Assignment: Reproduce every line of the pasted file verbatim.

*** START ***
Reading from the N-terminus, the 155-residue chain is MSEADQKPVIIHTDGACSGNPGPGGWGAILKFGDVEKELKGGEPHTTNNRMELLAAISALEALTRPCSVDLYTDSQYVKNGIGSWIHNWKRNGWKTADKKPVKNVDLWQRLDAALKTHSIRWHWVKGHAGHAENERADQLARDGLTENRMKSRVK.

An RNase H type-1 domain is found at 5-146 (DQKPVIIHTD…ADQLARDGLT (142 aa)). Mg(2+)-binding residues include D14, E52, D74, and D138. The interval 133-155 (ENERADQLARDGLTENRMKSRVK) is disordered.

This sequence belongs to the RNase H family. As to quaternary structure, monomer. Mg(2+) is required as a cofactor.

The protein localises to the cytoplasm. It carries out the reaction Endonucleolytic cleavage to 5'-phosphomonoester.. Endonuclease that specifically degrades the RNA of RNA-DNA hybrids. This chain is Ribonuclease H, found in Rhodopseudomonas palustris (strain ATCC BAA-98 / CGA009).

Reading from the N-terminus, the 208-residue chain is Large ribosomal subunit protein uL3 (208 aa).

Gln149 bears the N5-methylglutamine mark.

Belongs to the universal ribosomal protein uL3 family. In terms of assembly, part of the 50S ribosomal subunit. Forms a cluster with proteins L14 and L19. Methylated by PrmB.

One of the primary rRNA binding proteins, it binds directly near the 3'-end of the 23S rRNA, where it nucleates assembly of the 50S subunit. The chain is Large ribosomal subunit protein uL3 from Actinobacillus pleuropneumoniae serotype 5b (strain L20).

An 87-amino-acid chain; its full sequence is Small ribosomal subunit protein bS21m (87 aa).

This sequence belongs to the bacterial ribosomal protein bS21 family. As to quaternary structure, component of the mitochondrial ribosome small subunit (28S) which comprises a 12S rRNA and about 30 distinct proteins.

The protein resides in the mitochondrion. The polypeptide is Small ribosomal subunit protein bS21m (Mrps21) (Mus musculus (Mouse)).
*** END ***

Reading from the N-terminus, the 155-residue chain is MSEADQKPVIIHTDGACSGNPGPGGWGAILKFGDVEKELKGGEPHTTNNRMELLAAISALEALTRPCSVDLYTDSQYVKNGIGSWIHNWKRNGWKTADKKPVKNVDLWQRLDAALKTHSIRWHWVKGHAGHAENERADQLARDGLTENRMKSRVK.

An RNase H type-1 domain is found at 5-146 (DQKPVIIHTD…ADQLARDGLT (142 aa)). Mg(2+)-binding residues include D14, E52, D74, and D138. The interval 133-155 (ENERADQLARDGLTENRMKSRVK) is disordered.

This sequence belongs to the RNase H family. As to quaternary structure, monomer. Mg(2+) is required as a cofactor.

The protein localises to the cytoplasm. It carries out the reaction Endonucleolytic cleavage to 5'-phosphomonoester.. Endonuclease that specifically degrades the RNA of RNA-DNA hybrids. This chain is Ribonuclease H, found in Rhodopseudomonas palustris (strain ATCC BAA-98 / CGA009).

Reading from the N-terminus, the 208-residue chain is Large ribosomal subunit protein uL3 (208 aa).

Gln149 bears the N5-methylglutamine mark.

Belongs to the universal ribosomal protein uL3 family. In terms of assembly, part of the 50S ribosomal subunit. Forms a cluster with proteins L14 and L19. Methylated by PrmB.

One of the primary rRNA binding proteins, it binds directly near the 3'-end of the 23S rRNA, where it nucleates assembly of the 50S subunit. The chain is Large ribosomal subunit protein uL3 from Actinobacillus pleuropneumoniae serotype 5b (strain L20).

An 87-amino-acid chain; its full sequence is Small ribosomal subunit protein bS21m (87 aa).

This sequence belongs to the bacterial ribosomal protein bS21 family. As to quaternary structure, component of the mitochondrial ribosome small subunit (28S) which comprises a 12S rRNA and about 30 distinct proteins.

The protein resides in the mitochondrion. The polypeptide is Small ribosomal subunit protein bS21m (Mrps21) (Mus musculus (Mouse)).